Huge groundwater reserves have been discovered in Kenya. This is a huge discovery for a nation almost constantly battling drought in some corner of the country. This good analysis from Simon Allison highlights the problems with assuming that this will solve all of Kenya's water problems.
What this article doesn't focus on is the massive and game-changing impact this discovery could have for the particularly vulnerable groups living in the Turkana region. Turkana has been ignored for years and has all-too-often been the site of conflicts. Some of these conflicts have, unsurprisingly in that part of the world, been conflicts over natural resources, sometimes between nomadic pastoralists and more settled groups or between different pastoralist groups. Some of these conflicts have been about what is probably the most precious resource for any group of people trying to make a living out of livestock farming: water. The Turkana water discovery is huge and massive and could probably be used for other things but its immediate value, just as soon as it can be brought to the surface, should be the immense potential it has to support and protect the livelihoods of thousands of nomadic herders, as well as more settled small-scale farmers in the region. Poverty is so often reduced to national averages and income measures. This shouldn't be just one more wasted opportunity to recognise and directly address the structural factors preventing a particular vulnerable group (or groups) from thriving in their particular chosen livelihood strategies.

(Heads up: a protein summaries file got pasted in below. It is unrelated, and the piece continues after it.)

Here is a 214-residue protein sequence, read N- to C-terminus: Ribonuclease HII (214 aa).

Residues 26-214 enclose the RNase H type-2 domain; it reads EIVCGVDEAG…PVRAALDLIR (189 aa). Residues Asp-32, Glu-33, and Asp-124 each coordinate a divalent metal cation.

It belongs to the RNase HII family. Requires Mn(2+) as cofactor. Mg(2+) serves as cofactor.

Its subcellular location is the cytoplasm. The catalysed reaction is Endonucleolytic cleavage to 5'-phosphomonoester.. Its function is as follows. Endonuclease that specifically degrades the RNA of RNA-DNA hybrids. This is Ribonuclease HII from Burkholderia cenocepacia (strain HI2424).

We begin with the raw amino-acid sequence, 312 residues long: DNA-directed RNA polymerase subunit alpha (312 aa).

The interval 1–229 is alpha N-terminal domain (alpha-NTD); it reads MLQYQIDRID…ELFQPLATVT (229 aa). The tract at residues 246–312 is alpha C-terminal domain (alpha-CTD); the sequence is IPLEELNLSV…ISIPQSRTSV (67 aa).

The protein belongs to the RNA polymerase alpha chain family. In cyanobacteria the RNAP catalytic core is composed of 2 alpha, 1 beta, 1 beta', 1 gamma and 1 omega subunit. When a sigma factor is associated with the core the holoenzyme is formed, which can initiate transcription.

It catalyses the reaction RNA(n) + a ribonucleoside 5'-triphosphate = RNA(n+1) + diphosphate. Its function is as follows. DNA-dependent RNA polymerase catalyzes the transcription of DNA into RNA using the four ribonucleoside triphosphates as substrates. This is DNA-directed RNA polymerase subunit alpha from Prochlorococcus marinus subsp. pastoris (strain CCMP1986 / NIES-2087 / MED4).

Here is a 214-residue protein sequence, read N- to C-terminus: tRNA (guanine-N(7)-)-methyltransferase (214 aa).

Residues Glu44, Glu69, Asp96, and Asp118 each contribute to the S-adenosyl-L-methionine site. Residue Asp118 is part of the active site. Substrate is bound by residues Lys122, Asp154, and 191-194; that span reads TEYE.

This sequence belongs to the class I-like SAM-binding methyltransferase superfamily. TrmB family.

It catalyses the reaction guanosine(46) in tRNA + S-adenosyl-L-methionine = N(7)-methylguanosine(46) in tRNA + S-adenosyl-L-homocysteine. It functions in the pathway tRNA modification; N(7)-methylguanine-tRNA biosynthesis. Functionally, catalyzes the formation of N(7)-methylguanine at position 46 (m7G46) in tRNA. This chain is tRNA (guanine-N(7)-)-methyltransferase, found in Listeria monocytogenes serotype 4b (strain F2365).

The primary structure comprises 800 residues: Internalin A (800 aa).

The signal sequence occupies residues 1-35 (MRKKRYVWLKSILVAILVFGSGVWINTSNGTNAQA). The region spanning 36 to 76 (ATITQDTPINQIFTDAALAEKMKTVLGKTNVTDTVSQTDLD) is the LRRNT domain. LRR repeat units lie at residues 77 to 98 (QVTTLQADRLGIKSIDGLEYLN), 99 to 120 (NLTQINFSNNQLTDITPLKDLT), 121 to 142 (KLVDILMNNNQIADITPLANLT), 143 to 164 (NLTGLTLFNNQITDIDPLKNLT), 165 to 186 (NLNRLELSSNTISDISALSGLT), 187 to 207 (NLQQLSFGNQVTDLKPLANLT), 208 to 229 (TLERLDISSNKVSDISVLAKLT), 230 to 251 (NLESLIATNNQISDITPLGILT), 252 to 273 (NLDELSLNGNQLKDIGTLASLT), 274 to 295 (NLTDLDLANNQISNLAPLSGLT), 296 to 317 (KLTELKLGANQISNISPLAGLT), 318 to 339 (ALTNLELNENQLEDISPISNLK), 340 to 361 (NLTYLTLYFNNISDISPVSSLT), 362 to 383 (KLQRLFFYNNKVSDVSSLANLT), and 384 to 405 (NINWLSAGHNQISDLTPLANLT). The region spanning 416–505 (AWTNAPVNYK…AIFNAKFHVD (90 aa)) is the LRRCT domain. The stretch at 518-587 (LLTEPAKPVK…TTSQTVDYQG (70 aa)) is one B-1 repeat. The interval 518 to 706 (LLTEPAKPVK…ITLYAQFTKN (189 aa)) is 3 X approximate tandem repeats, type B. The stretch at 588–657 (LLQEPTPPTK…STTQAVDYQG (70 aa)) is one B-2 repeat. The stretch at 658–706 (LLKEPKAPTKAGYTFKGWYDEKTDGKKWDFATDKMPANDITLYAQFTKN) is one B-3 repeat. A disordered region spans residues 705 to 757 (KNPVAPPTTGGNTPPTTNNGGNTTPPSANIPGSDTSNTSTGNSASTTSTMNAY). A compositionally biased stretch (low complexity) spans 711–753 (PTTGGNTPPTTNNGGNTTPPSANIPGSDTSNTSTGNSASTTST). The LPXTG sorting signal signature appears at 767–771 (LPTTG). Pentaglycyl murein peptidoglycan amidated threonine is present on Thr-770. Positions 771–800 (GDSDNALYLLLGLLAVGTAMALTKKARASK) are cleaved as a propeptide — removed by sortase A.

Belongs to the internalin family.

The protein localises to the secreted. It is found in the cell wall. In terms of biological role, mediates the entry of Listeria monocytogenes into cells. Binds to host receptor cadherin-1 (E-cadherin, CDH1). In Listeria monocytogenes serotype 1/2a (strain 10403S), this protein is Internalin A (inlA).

BBC link which mentions, but doesn't expand on, the nomadic herder population of the region.